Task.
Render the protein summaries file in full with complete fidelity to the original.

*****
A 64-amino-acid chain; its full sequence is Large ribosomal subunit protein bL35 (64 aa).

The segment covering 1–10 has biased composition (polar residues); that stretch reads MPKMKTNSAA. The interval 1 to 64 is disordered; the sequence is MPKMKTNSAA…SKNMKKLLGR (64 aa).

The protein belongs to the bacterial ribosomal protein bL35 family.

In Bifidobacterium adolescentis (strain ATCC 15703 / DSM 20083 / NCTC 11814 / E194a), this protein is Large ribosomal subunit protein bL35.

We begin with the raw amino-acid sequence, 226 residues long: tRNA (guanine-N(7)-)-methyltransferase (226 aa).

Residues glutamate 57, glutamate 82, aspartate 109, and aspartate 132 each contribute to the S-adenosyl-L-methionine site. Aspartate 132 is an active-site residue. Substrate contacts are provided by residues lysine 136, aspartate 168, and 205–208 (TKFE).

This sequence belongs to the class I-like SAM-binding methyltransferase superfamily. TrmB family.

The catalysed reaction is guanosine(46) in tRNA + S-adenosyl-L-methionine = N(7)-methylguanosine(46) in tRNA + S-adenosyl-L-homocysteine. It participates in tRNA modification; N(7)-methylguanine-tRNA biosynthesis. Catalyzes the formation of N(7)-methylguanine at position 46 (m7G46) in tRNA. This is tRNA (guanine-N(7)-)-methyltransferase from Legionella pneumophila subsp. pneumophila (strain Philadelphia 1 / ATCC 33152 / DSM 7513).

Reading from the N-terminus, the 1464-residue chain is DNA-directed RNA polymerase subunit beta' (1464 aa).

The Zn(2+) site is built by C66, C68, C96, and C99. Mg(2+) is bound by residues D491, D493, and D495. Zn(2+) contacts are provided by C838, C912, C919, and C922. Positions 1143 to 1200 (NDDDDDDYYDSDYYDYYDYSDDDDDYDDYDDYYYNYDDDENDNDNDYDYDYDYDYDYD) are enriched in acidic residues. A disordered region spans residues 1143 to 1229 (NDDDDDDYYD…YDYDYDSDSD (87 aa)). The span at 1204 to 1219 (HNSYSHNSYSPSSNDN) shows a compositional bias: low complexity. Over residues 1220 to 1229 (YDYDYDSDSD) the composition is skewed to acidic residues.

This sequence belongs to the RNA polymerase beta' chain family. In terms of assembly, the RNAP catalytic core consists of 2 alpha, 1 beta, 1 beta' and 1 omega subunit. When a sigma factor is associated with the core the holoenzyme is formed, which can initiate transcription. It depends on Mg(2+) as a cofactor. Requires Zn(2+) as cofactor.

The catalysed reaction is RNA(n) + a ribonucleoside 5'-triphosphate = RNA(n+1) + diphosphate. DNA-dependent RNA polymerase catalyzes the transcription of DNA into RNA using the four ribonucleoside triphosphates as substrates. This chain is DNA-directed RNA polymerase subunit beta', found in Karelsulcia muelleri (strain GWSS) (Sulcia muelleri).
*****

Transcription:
A 64-amino-acid chain; its full sequence is Large ribosomal subunit protein bL35 (64 aa).

The segment covering 1–10 has biased composition (polar residues); that stretch reads MPKMKTNSAA. The interval 1 to 64 is disordered; the sequence is MPKMKTNSAA…SKNMKKLLGR (64 aa).

The protein belongs to the bacterial ribosomal protein bL35 family.

In Bifidobacterium adolescentis (strain ATCC 15703 / DSM 20083 / NCTC 11814 / E194a), this protein is Large ribosomal subunit protein bL35.

We begin with the raw amino-acid sequence, 226 residues long: tRNA (guanine-N(7)-)-methyltransferase (226 aa).

Residues glutamate 57, glutamate 82, aspartate 109, and aspartate 132 each contribute to the S-adenosyl-L-methionine site. Aspartate 132 is an active-site residue. Substrate contacts are provided by residues lysine 136, aspartate 168, and 205–208 (TKFE).

This sequence belongs to the class I-like SAM-binding methyltransferase superfamily. TrmB family.

The catalysed reaction is guanosine(46) in tRNA + S-adenosyl-L-methionine = N(7)-methylguanosine(46) in tRNA + S-adenosyl-L-homocysteine. It participates in tRNA modification; N(7)-methylguanine-tRNA biosynthesis. Catalyzes the formation of N(7)-methylguanine at position 46 (m7G46) in tRNA. This is tRNA (guanine-N(7)-)-methyltransferase from Legionella pneumophila subsp. pneumophila (strain Philadelphia 1 / ATCC 33152 / DSM 7513).

Reading from the N-terminus, the 1464-residue chain is DNA-directed RNA polymerase subunit beta' (1464 aa).

The Zn(2+) site is built by C66, C68, C96, and C99. Mg(2+) is bound by residues D491, D493, and D495. Zn(2+) contacts are provided by C838, C912, C919, and C922. Positions 1143 to 1200 (NDDDDDDYYDSDYYDYYDYSDDDDDYDDYDDYYYNYDDDENDNDNDYDYDYDYDYDYD) are enriched in acidic residues. A disordered region spans residues 1143 to 1229 (NDDDDDDYYD…YDYDYDSDSD (87 aa)). The span at 1204 to 1219 (HNSYSHNSYSPSSNDN) shows a compositional bias: low complexity. Over residues 1220 to 1229 (YDYDYDSDSD) the composition is skewed to acidic residues.

This sequence belongs to the RNA polymerase beta' chain family. In terms of assembly, the RNAP catalytic core consists of 2 alpha, 1 beta, 1 beta' and 1 omega subunit. When a sigma factor is associated with the core the holoenzyme is formed, which can initiate transcription. It depends on Mg(2+) as a cofactor. Requires Zn(2+) as cofactor.

The catalysed reaction is RNA(n) + a ribonucleoside 5'-triphosphate = RNA(n+1) + diphosphate. DNA-dependent RNA polymerase catalyzes the transcription of DNA into RNA using the four ribonucleoside triphosphates as substrates. This chain is DNA-directed RNA polymerase subunit beta', found in Karelsulcia muelleri (strain GWSS) (Sulcia muelleri).